The Leasing Solution: Battery leasing could solve problem of increased EV costs after subsidy withdrawal

As per this system, individuals have the option to pay the upfront cost of the vehicle, while the battery cost can be distributed and paid on a monthly lease basis.

By Amit Vijay M calendar 01 Jan 2024 Views icon4494 Views Share - Share to Facebook Share to Twitter Share to LinkedIn Share to Whatsapp
The Leasing Solution: Battery leasing could solve problem of increased EV costs after subsidy withdrawal

Makers of electric scooters are now coming up with newer ways of helping customers finance their vehicles. Some OEMs are now selling electric scooters to buyers with the batteries leased separately.

As per this system, individuals have the option to pay the upfront cost of the vehicle, while the battery cost can be distributed and paid on a monthly lease basis. The transaction will treat the battery as an asset embedded within the vehicle.

OEMS eye leasing solutions

Electric scooter maker Kinetic Green has lowered its price to Rs 69,000 from Rs 94,990 for its Zulu electric scooter where its 2.27kWh Li-ion battery is available with a pay-as-you-use model.

“We have reduced the cost of ownership by 35 percent by bringing the cost of our electric two-wheeler at par with a 100 cc ICE vehicle,” said Kinetic Green Founder and CEO Sulajja Firodia Motwani. Kinetic Green users can pay a rental fee and gain access to the battery, thereby avoiding the immediate impact of a substantial upfront battery cost.

Nikhil Bhatia, Co-Founder and Chief Strategy Officer of Jaipur-based HOP Electric said, “I am certain that in 2024 India will see a dynamic landscape for battery leasing in India.”

Sun Mobility which currently derives more than 70 percent of its turnover from its mobility-as-a-service product where it gives the scooter and the battery on a fixed fee is already resetting the business towards battery leasing.

Leasing, which forms around 30 percent of the turnover, is likely to grow to 50 percent, said Anant Badjatya, CEO of Sun Mobility. He added that four or five start-up electric scooter makers have approached Sun Mobility to incorporate their battery as a solution with their electric scooters.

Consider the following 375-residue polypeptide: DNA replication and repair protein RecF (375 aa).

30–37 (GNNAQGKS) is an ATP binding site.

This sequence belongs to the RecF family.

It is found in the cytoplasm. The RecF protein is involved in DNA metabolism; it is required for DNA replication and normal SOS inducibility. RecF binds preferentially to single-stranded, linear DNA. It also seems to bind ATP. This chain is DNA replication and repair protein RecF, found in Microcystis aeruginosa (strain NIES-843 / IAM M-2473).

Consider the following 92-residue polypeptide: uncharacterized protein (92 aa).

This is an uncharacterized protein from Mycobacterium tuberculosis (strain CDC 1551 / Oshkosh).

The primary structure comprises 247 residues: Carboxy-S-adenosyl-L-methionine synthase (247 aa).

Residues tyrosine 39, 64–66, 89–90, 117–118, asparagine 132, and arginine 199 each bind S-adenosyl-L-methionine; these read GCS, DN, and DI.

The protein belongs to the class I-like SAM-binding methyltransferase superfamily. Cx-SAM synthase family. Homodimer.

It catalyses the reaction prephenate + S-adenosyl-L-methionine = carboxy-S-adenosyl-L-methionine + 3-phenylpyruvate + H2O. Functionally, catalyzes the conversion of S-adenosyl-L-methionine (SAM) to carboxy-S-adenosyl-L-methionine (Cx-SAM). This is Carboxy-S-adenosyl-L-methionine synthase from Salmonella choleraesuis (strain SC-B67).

Samrath Kochar, CEO, of Delhi-based Trontek Electronics which specialises in making batteries for electric two-wheelers and e-rickshaws also told Autocar Professional that the trend of leasing will pick up in 2024.

Kochar said that recently one of their OEM customers has approached them to start selling their batteries to an OEM leasing company which will buy and provide battery-as-a-solution for its B2C electric two-wheeler customers. 

Swapping versus leasing

There are indications that battery swapping players are also moving towards leasing solutions for B2C applications. Battery swapping has seen sluggish growth in the country due to issues with standardisation and customers’ hesitation to rely on restricted swapping stations.

Industry expert and battery manufacturer, Log9 Materials' Co-Founder & Director Pankaj Sharma also said that battery leasing is categorised as Battery as a Service (BaaS) in the industry, presenting a superior alternative to battery swapping.

Sharma said battery swapping has its challenges for the customer as well as the swapping partner.

He said that the challenge with swapping is that there is a need for multiple batteries for a single vehicle undergoing the swapping process. 

“In a typical battery swapping scenario, one battery is actively in use within the vehicle, another is being charged at the swap centre, and a third is in standby within the ecosystem, this is known as the float battery.” Sharma said. “Given that the battery constitutes a significant portion of the electric vehicle cost, the preference is for a one-to-one ratio of batteries to vehicles”.

Another notable challenge in battery swapping is the restrictive relationship with the swap centre. The customer is constrained to swapping their batteries exclusively at the designated swap centre, limiting access to public charging infrastructure. “Regardless of one's location in the city or workplace, the low battery scenario mandates a pause in activities to seek out the specific swap centre associated with the purchased battery. This restriction significantly limits the flexibility and convenience of battery usage.” Sharma added.